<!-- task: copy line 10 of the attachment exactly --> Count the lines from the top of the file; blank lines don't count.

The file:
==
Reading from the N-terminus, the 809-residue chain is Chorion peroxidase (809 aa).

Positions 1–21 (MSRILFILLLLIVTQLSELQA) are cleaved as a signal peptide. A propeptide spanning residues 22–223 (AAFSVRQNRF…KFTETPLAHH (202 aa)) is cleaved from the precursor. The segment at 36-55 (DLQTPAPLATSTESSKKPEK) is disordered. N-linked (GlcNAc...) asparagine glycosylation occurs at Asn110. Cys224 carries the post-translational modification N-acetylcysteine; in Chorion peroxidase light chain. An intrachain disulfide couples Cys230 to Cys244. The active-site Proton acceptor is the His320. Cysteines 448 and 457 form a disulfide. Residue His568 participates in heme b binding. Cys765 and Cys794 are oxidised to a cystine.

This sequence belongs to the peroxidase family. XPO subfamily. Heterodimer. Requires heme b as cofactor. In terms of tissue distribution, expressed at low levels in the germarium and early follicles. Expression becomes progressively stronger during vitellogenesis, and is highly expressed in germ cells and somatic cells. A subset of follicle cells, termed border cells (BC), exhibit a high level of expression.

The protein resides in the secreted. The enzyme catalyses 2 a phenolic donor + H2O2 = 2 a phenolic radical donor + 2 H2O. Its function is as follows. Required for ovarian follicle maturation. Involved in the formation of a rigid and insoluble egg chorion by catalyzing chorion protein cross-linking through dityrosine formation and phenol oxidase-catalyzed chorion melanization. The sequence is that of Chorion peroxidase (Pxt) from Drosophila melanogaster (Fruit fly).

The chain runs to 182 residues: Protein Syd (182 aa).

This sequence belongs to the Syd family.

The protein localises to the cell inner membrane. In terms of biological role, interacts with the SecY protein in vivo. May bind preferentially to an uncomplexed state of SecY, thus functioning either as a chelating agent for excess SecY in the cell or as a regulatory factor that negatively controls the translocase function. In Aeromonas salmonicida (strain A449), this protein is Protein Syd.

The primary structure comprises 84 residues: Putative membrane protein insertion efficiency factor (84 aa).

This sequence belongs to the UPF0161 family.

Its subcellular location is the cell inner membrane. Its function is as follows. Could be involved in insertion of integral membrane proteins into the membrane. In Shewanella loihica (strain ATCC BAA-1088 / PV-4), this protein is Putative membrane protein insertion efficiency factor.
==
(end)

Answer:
Its subcellular location is the cell inner membrane. Its function is as follows. Could be involved in insertion of integral membrane proteins into the membrane. In Shewanella loihica (strain ATCC BAA-1088 / PV-4), this protein is Putative membrane protein insertion efficiency factor.